The evolution of higher-performance engines in the United States led the industry away from long, straight engine cylinder layouts to compact six- and eight-cylinder V-type layouts for larger cars (with horsepower ratings up to about 350). Smaller cars depend on smaller four-cylinder engines. European automobile engines were of a much wider variety, ranging from 1 to 12 cylinders, with corresponding differences in overall size, weight, piston displacement, and cylinder bores. A majority of the models had four cylinders and horsepower ratings up to 120. Most engines had straight or in-line cylinders. There were, however, several V-type models and horizontally opposed two- and four-cylinder makes. Overhead camshafts were frequently employed. The smaller engines were commonly air-cooled and located at the rear of the vehicle; compression ratios were relatively low. Increased interest in improved fuel economy brought a return to smaller V-6 and four-cylinder layouts, with as many as five valves per cylinder to improve efficiency. Variable valve timing to improve performance and lower emissions has been achieved by manufacturers in all parts of the world. Electronic controls automatically select the better of two profiles on the same cam for higher efficiency when engine speeds and loads change.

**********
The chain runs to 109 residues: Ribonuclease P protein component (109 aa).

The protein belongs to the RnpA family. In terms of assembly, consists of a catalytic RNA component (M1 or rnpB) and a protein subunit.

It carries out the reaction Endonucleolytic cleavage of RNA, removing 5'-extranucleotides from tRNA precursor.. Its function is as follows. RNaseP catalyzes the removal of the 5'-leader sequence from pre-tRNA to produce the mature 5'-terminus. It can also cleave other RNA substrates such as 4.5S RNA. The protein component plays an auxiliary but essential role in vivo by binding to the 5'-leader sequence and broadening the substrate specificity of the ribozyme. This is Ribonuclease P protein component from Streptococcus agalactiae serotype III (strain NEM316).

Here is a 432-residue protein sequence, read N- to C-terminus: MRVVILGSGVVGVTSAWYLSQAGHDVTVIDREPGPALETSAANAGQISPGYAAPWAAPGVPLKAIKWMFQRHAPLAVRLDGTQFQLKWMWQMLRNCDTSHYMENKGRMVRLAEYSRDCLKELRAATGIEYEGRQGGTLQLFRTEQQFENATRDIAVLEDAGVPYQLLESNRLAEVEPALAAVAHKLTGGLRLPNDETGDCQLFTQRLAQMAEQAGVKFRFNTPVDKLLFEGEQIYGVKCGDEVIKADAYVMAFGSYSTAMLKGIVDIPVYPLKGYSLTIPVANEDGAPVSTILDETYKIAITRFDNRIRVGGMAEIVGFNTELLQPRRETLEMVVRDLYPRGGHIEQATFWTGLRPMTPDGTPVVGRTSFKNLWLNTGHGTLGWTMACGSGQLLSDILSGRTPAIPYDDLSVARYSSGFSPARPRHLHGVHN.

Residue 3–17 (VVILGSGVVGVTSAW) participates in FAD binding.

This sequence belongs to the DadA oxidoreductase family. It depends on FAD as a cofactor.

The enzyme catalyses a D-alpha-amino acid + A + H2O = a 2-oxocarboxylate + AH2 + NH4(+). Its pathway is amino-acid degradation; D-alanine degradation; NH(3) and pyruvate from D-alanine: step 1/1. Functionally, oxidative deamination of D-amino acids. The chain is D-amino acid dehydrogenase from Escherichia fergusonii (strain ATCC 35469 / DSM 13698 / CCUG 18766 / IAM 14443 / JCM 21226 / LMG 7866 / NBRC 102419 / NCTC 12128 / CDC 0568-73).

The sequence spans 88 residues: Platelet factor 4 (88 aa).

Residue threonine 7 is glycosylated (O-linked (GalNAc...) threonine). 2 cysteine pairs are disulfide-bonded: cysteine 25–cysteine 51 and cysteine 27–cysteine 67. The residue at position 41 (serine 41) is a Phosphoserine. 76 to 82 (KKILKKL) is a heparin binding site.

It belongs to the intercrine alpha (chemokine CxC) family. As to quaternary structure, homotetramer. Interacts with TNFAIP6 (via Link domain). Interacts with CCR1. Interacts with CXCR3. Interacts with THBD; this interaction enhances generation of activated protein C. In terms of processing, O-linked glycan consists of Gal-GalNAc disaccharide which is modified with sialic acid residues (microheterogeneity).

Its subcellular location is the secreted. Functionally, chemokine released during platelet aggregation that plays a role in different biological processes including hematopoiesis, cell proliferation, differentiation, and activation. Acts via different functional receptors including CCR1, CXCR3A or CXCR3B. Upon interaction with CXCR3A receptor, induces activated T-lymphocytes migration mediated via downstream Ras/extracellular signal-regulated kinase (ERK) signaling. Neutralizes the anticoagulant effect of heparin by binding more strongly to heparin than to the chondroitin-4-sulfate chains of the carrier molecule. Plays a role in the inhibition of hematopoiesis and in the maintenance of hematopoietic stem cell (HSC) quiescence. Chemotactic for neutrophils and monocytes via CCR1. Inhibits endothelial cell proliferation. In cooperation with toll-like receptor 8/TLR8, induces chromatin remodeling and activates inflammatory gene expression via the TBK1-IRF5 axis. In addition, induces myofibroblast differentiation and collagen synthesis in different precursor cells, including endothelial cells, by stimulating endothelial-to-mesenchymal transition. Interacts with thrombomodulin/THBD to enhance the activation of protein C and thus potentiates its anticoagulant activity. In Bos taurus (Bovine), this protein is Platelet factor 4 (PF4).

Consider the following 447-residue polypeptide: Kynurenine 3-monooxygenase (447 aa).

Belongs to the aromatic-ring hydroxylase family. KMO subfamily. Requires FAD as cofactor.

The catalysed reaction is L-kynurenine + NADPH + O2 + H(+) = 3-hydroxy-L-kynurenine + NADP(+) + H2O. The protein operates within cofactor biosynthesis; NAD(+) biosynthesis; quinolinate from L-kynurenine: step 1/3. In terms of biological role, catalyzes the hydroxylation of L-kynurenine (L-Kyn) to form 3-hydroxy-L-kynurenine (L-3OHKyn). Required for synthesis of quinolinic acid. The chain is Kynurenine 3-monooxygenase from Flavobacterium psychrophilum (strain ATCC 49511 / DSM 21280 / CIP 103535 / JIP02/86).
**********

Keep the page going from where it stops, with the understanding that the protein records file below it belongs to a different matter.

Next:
3 weeks ago Learning Islamabad 30 views